AUGUSTA — In response to Justin Crowley-Smilek's death and at the prompting of U.S. Rep. Mike Michaud, D-Maine, state Rep. Maeghan Maloney, D-Augusta, is proposing legislation aimed at helping veterans.
Maloney's bill would set up a new layer in Maine's court system aimed at veterans with mental health and/or substance-abuse issues. The court would be for vets facing criminal charges and would allow a judge via a social worker to have access to a veteran's health and military records. It would also provide the veteran facing charges with a volunteer advocate in another veteran who has similar life experiences and who may be maintaining a treatment regiment.
Maloney, a lawyer and former prosecutor for the state, said the court is meant to recognize veterans as uniquely different citizens, but it isn't intended to provide them with any special privilege under the law.
A docket for the day would be set up to hear all veteran cases, she said.
"You would also have people in the courtroom that can help the veterans with the issues they have but also make sure they are connected to the resources that are available to them," Maloney said.
Modeled after a law created in New York in 1981, Maloney believes it would have helped Crowley-Smilek by ensuring early and intensive intervention and treatment.
"What has blown me away," Maloney said, "is I have heard from so many veterans who want to volunteer to help other veterans. It actually looks like you are going to have trouble because you are going to have too many, because so many of them understand what it is like to come back from war and be suicidal and they want to be there. They want to be able to help."
The version of the court in New York has been remarkably successful and has a "zero percent" recidivism rate, Maloney said. In other words, veterans who have been processed through the court have never been convicted of another crime.
"And for the veterans who have been through this program, the ability to have those veteran mentors in their lives, it changes everything," she said.
She said it could also result in saving the state money in the long run because it would keep more veterans out of the criminal justice system and get them back on track more quickly.
"They've given everything for their country, and I think we can give them some extra help," she said.
She said if such a court were in place the first time Crowley-Smilek — who had numerous run-ins with the law after his return from war — appeared in court, it may have saved his life.
The day before he was shot, a judge ordered Crowley-Smilek to undergo a state mental health examination to determine whether he was competent to stand trial on an aggravated assault charge. Between August of 2007 and January of 2011 Crowley-Smilek had been charged with crimes seven different times including charges of carrying concealed weapons, trafficking in dangerous knives and aggravated assault.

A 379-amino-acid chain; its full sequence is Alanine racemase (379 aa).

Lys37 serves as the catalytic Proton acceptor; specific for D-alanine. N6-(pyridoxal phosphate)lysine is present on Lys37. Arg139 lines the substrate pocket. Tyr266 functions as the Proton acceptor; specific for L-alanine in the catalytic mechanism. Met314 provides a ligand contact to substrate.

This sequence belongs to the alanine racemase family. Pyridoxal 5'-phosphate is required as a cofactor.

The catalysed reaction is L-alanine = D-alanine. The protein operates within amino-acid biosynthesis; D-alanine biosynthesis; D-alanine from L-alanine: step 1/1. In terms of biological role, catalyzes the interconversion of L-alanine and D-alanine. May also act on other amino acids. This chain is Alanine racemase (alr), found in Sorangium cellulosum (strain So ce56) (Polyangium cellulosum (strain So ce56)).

"I do think it is significant that he died on Saturday and he was in court on Friday," Maloney said. "There was an opportunity there that we missed, not that it would have necessarily been different, but had he walked into court and been saluted and talked to his mentor, there's a possibility, particularly having the mentor there telling him, 'Hey, you are important and you matter.'"
Maloney, a freshman lawmaker, said she's had a positive response from her State House colleagues. Both Democrats and Republicans want to sign on as co-sponsors of the bill, she said.
'Still human beings'
Bruce Morris, the Iraq War veteran who was a friend of Crowley-Smilek, said he thinks the measure would go a long way toward helping veterans who get in trouble with the law get the help they deserve more quickly.
He said most veterans aren't looking for special treatment; they just want what they feel they've earned. They want society and the government to live up to their sides of the agreement, Morris said.
He said they aren't looking for well-meaning people to thank them for their service.
"I don't know any enlisted guy who wants anything to do with being saluted," he said. "But it is past time for the VA, the (Department of Defense) and these politicians to step up to the plate."
Veterans who serve their country honorably and leave a war zone damaged only want to be seen as people, he said.
"When you come home from a war, you are different than you were when you left," he said. "There's no avoiding that, whether you see combat or not, and most people who are not vets can never fully understand that. Everyday life is not life in a war zone, but we are still human beings.
"That's all I really want, to help make people aware of that."